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On Monday morning, the Feast of the Immaculate Conception of the Blessed Virgin Mary,  my family and I were at Mass.  This is not unusual, as it was holy day of obligation.  What is unusual, to some at least, is that we were not only at Mass but at a funeral Mass for a man I barely knew, and who my children knew even less.  Why then were we there?  Because he was a member of our parish and because it was the right place for us to be, kids and all.

I grew up in a family where death was a very real thing. Yes, I know. Death is a real thing, but to many people, to those who have never experienced the loss of a close relative, it can tend to be more abstract than the concrete reality it is.  Not so in my family. We lost people. We lost young people. We lost our brothers and sister, our children.  We felt the sting of death, and we also felt the comfort that came from the presence of those who cared enough to attend the wakes and funerals, even the ones we didn’t know. Oh, there were many friends, relatives, and neighbors who attended, but there were also people who came from neighboring towns, and people who had heard about it on the news.  That a stranger would come to the funeral of a child he didn’t know personally meant so much to us.  Dealing with the death of a child is hard enough.  Willingly dealing with the death of a child you didn’t know when you are under no familial obligation is something else. It shows a certain strength of character, and a good amount of good manners. Most of these people had been raised in a day and age when going to wakes and funerals was just something you did, as a courtesy.

Today, there is a shyness around death that I don’t understand because I didn’t grow up it. People don’t talk about it much, unless it’s scandalous or salacious, of course, as in cases of suicide or murder. People don’t talk about it around their kids, because it might scare them.  They avoid funerals, even if they know the person who died or know one of the deceased’s relatives.  Funeral make people uncomfortable, probably because it reminds them that they might actually die one day.  The thing is, they’re right. They will die one day, and avoiding death now won’t change that. Keeping children away from funerals won’t keep them from needing one of their own one day. What it will do is leave them woefully unprepared for dealing with the death of their loved ones as they grow up.  If death is as much a part of life as breathing, then funerals should be as much a part of Christian life as Baptisms and weddings.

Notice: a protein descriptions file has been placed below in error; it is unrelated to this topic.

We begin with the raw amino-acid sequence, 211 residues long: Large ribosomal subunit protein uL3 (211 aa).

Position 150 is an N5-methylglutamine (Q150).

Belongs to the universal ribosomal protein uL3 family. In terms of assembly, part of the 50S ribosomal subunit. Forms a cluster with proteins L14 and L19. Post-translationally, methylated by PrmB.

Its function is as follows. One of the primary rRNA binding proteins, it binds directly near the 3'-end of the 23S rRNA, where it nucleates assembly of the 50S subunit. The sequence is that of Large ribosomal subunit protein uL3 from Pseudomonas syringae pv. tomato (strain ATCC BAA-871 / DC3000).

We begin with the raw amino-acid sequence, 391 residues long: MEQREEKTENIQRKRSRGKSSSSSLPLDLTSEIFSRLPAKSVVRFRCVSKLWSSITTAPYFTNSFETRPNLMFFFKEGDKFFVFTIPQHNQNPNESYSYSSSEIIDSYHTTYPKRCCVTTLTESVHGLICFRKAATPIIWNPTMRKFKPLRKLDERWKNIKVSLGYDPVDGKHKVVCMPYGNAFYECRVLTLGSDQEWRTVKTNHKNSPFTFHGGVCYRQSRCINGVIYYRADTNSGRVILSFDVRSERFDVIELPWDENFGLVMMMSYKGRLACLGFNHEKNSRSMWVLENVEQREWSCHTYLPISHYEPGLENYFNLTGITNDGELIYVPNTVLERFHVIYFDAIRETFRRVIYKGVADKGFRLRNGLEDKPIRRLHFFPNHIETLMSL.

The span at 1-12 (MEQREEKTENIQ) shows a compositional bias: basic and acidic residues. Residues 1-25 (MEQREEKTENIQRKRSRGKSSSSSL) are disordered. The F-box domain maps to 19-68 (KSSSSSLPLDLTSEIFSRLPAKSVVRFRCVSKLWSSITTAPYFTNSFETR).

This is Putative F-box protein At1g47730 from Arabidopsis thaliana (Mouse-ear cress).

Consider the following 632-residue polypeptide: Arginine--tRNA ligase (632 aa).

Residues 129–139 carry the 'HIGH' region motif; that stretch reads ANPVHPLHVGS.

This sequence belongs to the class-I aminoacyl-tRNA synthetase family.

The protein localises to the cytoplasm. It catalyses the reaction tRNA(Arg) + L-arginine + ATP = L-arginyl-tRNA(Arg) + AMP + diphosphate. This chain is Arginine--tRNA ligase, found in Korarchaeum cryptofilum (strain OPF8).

More than the psychological implications of hiding from death are the spiritual ones of hiding from mourners.  When someone dies, their family is left behind to grieve their loss.  When we, as fellow Catholics join them in their mourning we tell them in a very real way that they are not alone.  We minister to them in a very specific way that allows them to remember their loved one by talking about them, by telling stories of them, by praying for them, and even by crying over the loss of them with someone else. We also have an obligation to comfort the mourning and to bury the dead.  These are both listed among the corporal works of mercy, and just as with all the other works, corporal and spiritual, we need to practice them. And as parents, we need to set an example of practicing them for our children to follow.

And so, yes, I bring my kids to funerals. I bring them to funerals even if they didn’t really know the person that well. And I bring them to the funerals of those who are very dear to us.   I hope that by doing this I am helping my children to understand that death is just another part of life, and not something secret and therefore scary from which they are too shielded. So far, they haven’t shown any signs of being traumatized, but they have shown several signs of coming to an understanding of the nature of death and the communion of saints. I’ll take that as a parenting win.